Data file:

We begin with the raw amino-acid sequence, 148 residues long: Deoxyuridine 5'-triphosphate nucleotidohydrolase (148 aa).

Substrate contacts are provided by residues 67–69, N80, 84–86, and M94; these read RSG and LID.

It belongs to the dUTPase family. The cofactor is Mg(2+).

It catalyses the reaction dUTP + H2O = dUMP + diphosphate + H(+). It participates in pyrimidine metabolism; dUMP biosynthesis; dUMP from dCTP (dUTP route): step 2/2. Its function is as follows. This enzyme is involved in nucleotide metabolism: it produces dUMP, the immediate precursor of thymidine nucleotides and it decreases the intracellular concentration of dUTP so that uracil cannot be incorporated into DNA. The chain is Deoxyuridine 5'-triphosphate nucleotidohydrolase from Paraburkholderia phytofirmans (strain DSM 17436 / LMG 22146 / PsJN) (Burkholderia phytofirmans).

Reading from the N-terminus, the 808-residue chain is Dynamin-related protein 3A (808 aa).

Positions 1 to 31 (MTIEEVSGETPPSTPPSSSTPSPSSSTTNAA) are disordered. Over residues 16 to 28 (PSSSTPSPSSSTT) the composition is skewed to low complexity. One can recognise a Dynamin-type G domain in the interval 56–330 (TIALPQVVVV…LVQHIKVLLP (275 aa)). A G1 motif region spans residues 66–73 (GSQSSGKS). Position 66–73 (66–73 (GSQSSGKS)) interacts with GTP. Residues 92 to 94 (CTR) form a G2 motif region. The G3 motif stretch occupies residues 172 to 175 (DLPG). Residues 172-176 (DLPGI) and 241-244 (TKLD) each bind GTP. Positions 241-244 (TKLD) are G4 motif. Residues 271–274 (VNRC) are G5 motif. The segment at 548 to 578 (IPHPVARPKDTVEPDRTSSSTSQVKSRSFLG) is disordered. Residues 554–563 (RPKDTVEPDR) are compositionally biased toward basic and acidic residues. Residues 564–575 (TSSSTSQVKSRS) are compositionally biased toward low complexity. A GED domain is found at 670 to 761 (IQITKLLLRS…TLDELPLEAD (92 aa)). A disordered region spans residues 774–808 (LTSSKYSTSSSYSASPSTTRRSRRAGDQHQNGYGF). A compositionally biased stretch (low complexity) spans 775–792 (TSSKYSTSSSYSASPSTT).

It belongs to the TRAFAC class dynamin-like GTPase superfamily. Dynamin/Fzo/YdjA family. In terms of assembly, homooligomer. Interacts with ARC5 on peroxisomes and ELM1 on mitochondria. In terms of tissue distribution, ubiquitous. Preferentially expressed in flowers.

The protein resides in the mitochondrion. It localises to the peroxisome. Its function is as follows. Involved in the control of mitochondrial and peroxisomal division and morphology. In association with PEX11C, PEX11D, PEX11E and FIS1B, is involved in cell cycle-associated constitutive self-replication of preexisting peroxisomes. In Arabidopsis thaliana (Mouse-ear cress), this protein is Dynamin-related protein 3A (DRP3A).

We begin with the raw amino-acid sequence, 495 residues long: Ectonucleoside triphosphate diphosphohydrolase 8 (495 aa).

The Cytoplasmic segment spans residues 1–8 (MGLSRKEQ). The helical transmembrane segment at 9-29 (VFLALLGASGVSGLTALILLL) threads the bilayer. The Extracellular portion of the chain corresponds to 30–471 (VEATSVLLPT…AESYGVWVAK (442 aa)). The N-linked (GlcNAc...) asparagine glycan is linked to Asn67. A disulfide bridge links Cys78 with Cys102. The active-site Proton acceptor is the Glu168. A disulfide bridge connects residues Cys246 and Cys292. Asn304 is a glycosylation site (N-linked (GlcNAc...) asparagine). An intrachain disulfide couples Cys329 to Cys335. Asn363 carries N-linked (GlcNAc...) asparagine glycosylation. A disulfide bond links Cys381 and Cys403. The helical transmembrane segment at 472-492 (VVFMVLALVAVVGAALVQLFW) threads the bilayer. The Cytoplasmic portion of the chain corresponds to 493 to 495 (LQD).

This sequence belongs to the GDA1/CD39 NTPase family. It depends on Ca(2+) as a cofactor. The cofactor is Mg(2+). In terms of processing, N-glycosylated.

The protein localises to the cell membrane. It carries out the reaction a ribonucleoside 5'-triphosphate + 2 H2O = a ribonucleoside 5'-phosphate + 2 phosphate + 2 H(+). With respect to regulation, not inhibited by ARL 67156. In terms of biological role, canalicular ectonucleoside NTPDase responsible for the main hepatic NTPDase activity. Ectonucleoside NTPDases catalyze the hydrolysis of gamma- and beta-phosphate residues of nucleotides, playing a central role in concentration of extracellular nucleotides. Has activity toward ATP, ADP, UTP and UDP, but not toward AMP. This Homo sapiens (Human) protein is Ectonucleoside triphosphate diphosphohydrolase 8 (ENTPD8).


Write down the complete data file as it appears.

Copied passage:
We begin with the raw amino-acid sequence, 148 residues long: Deoxyuridine 5'-triphosphate nucleotidohydrolase (148 aa).

Substrate contacts are provided by residues 67–69, N80, 84–86, and M94; these read RSG and LID.

It belongs to the dUTPase family. The cofactor is Mg(2+).

It catalyses the reaction dUTP + H2O = dUMP + diphosphate + H(+). It participates in pyrimidine metabolism; dUMP biosynthesis; dUMP from dCTP (dUTP route): step 2/2. Its function is as follows. This enzyme is involved in nucleotide metabolism: it produces dUMP, the immediate precursor of thymidine nucleotides and it decreases the intracellular concentration of dUTP so that uracil cannot be incorporated into DNA. The chain is Deoxyuridine 5'-triphosphate nucleotidohydrolase from Paraburkholderia phytofirmans (strain DSM 17436 / LMG 22146 / PsJN) (Burkholderia phytofirmans).

Reading from the N-terminus, the 808-residue chain is Dynamin-related protein 3A (808 aa).

Positions 1 to 31 (MTIEEVSGETPPSTPPSSSTPSPSSSTTNAA) are disordered. Over residues 16 to 28 (PSSSTPSPSSSTT) the composition is skewed to low complexity. One can recognise a Dynamin-type G domain in the interval 56–330 (TIALPQVVVV…LVQHIKVLLP (275 aa)). A G1 motif region spans residues 66–73 (GSQSSGKS). Position 66–73 (66–73 (GSQSSGKS)) interacts with GTP. Residues 92 to 94 (CTR) form a G2 motif region. The G3 motif stretch occupies residues 172 to 175 (DLPG). Residues 172-176 (DLPGI) and 241-244 (TKLD) each bind GTP. Positions 241-244 (TKLD) are G4 motif. Residues 271–274 (VNRC) are G5 motif. The segment at 548 to 578 (IPHPVARPKDTVEPDRTSSSTSQVKSRSFLG) is disordered. Residues 554–563 (RPKDTVEPDR) are compositionally biased toward basic and acidic residues. Residues 564–575 (TSSSTSQVKSRS) are compositionally biased toward low complexity. A GED domain is found at 670 to 761 (IQITKLLLRS…TLDELPLEAD (92 aa)). A disordered region spans residues 774–808 (LTSSKYSTSSSYSASPSTTRRSRRAGDQHQNGYGF). A compositionally biased stretch (low complexity) spans 775–792 (TSSKYSTSSSYSASPSTT).

It belongs to the TRAFAC class dynamin-like GTPase superfamily. Dynamin/Fzo/YdjA family. In terms of assembly, homooligomer. Interacts with ARC5 on peroxisomes and ELM1 on mitochondria. In terms of tissue distribution, ubiquitous. Preferentially expressed in flowers.

The protein resides in the mitochondrion. It localises to the peroxisome. Its function is as follows. Involved in the control of mitochondrial and peroxisomal division and morphology. In association with PEX11C, PEX11D, PEX11E and FIS1B, is involved in cell cycle-associated constitutive self-replication of preexisting peroxisomes. In Arabidopsis thaliana (Mouse-ear cress), this protein is Dynamin-related protein 3A (DRP3A).

We begin with the raw amino-acid sequence, 495 residues long: Ectonucleoside triphosphate diphosphohydrolase 8 (495 aa).

The Cytoplasmic segment spans residues 1–8 (MGLSRKEQ). The helical transmembrane segment at 9-29 (VFLALLGASGVSGLTALILLL) threads the bilayer. The Extracellular portion of the chain corresponds to 30–471 (VEATSVLLPT…AESYGVWVAK (442 aa)). The N-linked (GlcNAc...) asparagine glycan is linked to Asn67. A disulfide bridge links Cys78 with Cys102. The active-site Proton acceptor is the Glu168. A disulfide bridge connects residues Cys246 and Cys292. Asn304 is a glycosylation site (N-linked (GlcNAc...) asparagine). An intrachain disulfide couples Cys329 to Cys335. Asn363 carries N-linked (GlcNAc...) asparagine glycosylation. A disulfide bond links Cys381 and Cys403. The helical transmembrane segment at 472-492 (VVFMVLALVAVVGAALVQLFW) threads the bilayer. The Cytoplasmic portion of the chain corresponds to 493 to 495 (LQD).

This sequence belongs to the GDA1/CD39 NTPase family. It depends on Ca(2+) as a cofactor. The cofactor is Mg(2+). In terms of processing, N-glycosylated.

The protein localises to the cell membrane. It carries out the reaction a ribonucleoside 5'-triphosphate + 2 H2O = a ribonucleoside 5'-phosphate + 2 phosphate + 2 H(+). With respect to regulation, not inhibited by ARL 67156. In terms of biological role, canalicular ectonucleoside NTPDase responsible for the main hepatic NTPDase activity. Ectonucleoside NTPDases catalyze the hydrolysis of gamma- and beta-phosphate residues of nucleotides, playing a central role in concentration of extracellular nucleotides. Has activity toward ATP, ADP, UTP and UDP, but not toward AMP. This Homo sapiens (Human) protein is Ectonucleoside triphosphate diphosphohydrolase 8 (ENTPD8).